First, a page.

Marc A. Notrica, M.D., M.S.: Honoring a mentor and furthering a passion for research

By Matt Galnor
February 2012

Instead of the traditional path from undergrad directly to medical school, Marc A. Notrica, M.D., M.S., spent five years as a research pharmacologist.

That passion for research still tugs at Notrica. Now that he’s back in his second stint as an assistant professor of anesthesiology at the University of Florida College of Medicine–Jacksonville, Notrica is giving back to help fund research in his department.

Notrica contributed to the Irena Skora Education and Research Memorial Fund, a fund named after the former chair of anesthesiology who passed away in 2006. Dr Notrica worked with Dr. “Nina” Skora during his first stint at UF from 1998 to 2001 and he said he considered her a mentor, a friend and trusted colleague. She was like a member of his family.

“In order to advance medicine and to encourage critical thinking amongst our trainees, we need to encourage research,” Notrica said. “We need to encourage our students not to blindly accept what they read in a book. Breakthroughs in medicine are sometimes the result of serendipity and sometimes the result of thinking outside the box. If you want to be boring, just be ‘normal’.”

Notrica began his career in molecular pharmacology as a graduate student at Yale University and then had a career at Burroughs-Wellcome Research Labs, where he developed an interest in anesthesiology before heading to medical school at East Carolina University.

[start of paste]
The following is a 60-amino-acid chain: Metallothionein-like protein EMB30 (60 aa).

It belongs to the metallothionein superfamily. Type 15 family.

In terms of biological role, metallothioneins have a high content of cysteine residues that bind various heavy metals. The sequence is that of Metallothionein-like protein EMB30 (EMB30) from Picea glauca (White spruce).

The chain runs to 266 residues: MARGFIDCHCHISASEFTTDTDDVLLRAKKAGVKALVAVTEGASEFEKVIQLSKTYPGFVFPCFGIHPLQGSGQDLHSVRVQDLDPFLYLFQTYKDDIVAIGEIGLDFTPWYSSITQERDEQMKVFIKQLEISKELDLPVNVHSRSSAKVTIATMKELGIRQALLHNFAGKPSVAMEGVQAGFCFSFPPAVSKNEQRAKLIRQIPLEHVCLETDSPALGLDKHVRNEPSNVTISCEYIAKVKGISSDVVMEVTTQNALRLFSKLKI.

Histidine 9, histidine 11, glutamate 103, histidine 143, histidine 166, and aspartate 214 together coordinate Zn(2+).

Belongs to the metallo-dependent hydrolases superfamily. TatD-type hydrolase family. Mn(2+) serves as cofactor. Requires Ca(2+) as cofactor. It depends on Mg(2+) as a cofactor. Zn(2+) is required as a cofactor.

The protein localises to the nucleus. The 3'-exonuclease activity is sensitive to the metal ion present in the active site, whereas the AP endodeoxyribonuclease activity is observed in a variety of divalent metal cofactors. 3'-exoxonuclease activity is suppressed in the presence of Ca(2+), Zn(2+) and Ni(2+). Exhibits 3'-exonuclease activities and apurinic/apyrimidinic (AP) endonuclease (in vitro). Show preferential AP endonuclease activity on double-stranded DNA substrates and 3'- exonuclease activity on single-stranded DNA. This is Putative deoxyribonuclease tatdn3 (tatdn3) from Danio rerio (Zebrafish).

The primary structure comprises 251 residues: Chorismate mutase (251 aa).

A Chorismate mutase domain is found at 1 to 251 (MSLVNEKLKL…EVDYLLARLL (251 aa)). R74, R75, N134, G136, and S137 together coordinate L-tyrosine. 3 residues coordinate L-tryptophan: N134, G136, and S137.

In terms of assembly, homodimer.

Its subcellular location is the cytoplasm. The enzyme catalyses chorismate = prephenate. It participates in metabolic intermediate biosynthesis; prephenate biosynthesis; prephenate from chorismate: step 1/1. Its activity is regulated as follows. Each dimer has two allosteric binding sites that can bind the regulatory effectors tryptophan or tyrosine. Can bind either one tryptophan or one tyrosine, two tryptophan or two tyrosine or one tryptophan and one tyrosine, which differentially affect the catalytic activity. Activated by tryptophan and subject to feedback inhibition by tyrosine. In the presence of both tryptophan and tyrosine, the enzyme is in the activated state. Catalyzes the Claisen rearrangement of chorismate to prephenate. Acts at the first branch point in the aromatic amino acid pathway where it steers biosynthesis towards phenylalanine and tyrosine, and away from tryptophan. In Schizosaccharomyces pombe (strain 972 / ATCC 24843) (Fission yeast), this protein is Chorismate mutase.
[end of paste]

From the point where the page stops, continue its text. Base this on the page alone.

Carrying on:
After residency he went into private practice in North Carolina, then came to Jacksonville for three years at UF. He left for private practice again, only to return to the campus in 2007.

“I’ve always felt a connection to this department; even when I was gone, I stayed in touch with the people here,” Notrica said. “I’ve always been active in education and research and this is the best place for me to amalgamate all of my interests.”

Outside of work, his interests which include music as evidenced by his brown surgical hat with guitars all over it.

Notrica said his interest in medicine began as a young boy through his uncle, Milton Helpern, M.D., a former New York City medical examiner and one of the pioneers of forensic medicine.

His uncle would bring him medical books, journals and take him to work at NYU. Notrica paid close attention to how his uncle dealt with people and tries to remember that when working with patients and other physicians.

“He could just as easily converse with the janitor as he could with one of his colleagues,” Notrica said. “He was a kind, gentle person, extremely knowledgeable and well-respected in his field.”

Notrica said he made the donation because he feels everyone should give back in some way – whether it’s financially or through volunteering time – to support the institution that makes “miracles” happen on a daily basis.

“We’re all taking something away from here,” Notrica said, “so we all have an obligation to put something back.”

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